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What are “least developed countries”?
UNCTAD The Least Developed Countries Report 2014

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27 November 2014, 19:00 Geneva Time

UNCTAD/PRESS/IN/2014/009
Geneva, Switzerland, (27 November 2014)

​Forty-eight countries currently are designated by the United Nations as "least developed countries" (LDCs), entitling a country to aid, preferential market access and special technical assistance, among other concessions. LDCs are distributed among the following regions:

Africa (34): Angola, Benin, Burkina Faso, Burundi, the Central African Republic, Chad, the Comoros, the Democratic Republic of the Congo, Djibouti, Equatorial Guinea, Eritrea, Ethiopia, the Gambia, Guinea, Guinea-Bissau, Lesotho, Liberia, Madagascar, Malawi, Mali, Mauritania, Mozambique, the Niger, Rwanda, Sao Tome and Principe, Senegal, Sierra Leone, Somalia, South Sudan, the Sudan, Togo, Uganda, the United Republic of Tanzania, and Zambia.

Asia (9): Afghanistan, Bangladesh, Bhutan, Cambodia, the Lao People´s Democratic Republic, Myanmar, Nepal, Timor-Leste, and Yemen.

Caribbean (1): Haiti.

Pacific (4): Kiribati, Solomon Islands, Tuvalu, and Vanuatu.

Since the category was defined forty years ago, four countries have graduated from LDC status: Botswana in December 1994; Cape Verde in December 2007; Maldives in January 2011; and Samoa in January 2014.

Establishing the LDC list and graduation from LDC status

The list of LDCs is reviewed every three years by the Economic and Social Council of the United Nations, based on recommendations by the Committee for Development Policy. The following three criteria were used by the Committee in the latest review of the list, in March 2012:

(a) Per capita income, based on a three-year average estimate of the gross national income per capita, with a threshold of $992 for possible cases of addition to the list, and a threshold of $1,190 for graduation from LDC status;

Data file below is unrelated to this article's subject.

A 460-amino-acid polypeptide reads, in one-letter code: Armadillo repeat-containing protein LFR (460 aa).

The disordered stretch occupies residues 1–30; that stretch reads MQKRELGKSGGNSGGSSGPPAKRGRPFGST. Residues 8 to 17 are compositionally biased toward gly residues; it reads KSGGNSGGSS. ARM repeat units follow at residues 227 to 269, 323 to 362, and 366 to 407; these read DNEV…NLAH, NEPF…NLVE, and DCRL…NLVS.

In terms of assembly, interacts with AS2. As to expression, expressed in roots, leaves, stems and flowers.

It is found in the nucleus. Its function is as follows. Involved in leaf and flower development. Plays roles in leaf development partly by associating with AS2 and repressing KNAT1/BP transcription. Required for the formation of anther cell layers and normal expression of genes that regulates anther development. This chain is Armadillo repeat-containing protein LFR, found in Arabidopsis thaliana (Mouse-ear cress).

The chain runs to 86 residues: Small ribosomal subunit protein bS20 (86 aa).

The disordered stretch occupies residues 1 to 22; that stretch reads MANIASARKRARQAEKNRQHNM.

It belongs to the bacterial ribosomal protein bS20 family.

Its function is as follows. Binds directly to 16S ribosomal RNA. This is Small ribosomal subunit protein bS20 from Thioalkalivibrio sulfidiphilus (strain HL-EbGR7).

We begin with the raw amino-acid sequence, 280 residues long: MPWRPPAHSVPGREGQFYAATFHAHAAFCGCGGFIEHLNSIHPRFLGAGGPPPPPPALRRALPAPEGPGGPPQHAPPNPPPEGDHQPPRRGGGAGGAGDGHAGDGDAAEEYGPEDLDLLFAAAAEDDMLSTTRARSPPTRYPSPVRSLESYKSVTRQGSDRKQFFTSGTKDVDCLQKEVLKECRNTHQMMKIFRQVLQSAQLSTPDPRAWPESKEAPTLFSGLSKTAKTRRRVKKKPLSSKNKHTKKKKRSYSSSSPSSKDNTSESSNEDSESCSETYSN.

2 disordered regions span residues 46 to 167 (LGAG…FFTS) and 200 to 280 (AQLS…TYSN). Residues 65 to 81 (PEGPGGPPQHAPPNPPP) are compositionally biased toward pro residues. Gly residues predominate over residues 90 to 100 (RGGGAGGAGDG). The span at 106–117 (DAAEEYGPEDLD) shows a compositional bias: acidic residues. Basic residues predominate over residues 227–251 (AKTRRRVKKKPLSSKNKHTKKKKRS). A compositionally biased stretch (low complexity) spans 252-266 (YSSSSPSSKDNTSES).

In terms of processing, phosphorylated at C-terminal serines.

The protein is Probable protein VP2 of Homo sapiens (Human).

(b) Human assets, involving a composite index (the Human Assets Index) based on indicators of (i) nutrition (percentage of the population that is undernourished), (ii) health (child mortality rate), (iii) school enrolment (gross secondary school enrolment ratio) and (iv) literacy (adult literacy rate);

(c) Economic vulnerability, involving a composite index (the Economic Vulnerability Index) based on indicators of (i) natural shocks (index of instability of agricultural production, and share of the population that has been victimized by natural disasters), (ii) trade-related shocks (index of instability of exports of goods and services), (iii) physical exposure to shocks (share of the population living in low-lying areas), (iv) economic exposure to shocks (share of agriculture, forestry, and fisheries in gross domestic product, and index of merchandise export concentration), (v) smallness (population in logarithm), and (vi) remoteness (index of remoteness).

For all three criteria, different thresholds are used for identifying cases of addition to and graduation from the ranks of LDCs.

A country will qualify to be added to the list if it meets the addition thresholds on all three criteria and does not have a population greater than 75 million.

Qualification for addition to the list will effectively lead to LDC status only if the Government of the relevant country agrees to accept this status.

A country will normally qualify for graduation from LDC status if it has met the graduation thresholds of at least two of the three criteria during the period covered by at least two consecutive triennial reviews of the list.

However, if the per capita gross national income of an LDC has risen to a level at least double the graduation threshold, the country will be deemed eligible for graduation regardless of its performance under the other two criteria.

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Full report: http://unctad.org/en/PublicationsLibrary/ldc2014_en.pdf

Overview: http://unctad.org/en/PublicationsLibrary/ldc2014overview_en.pdf

 

 


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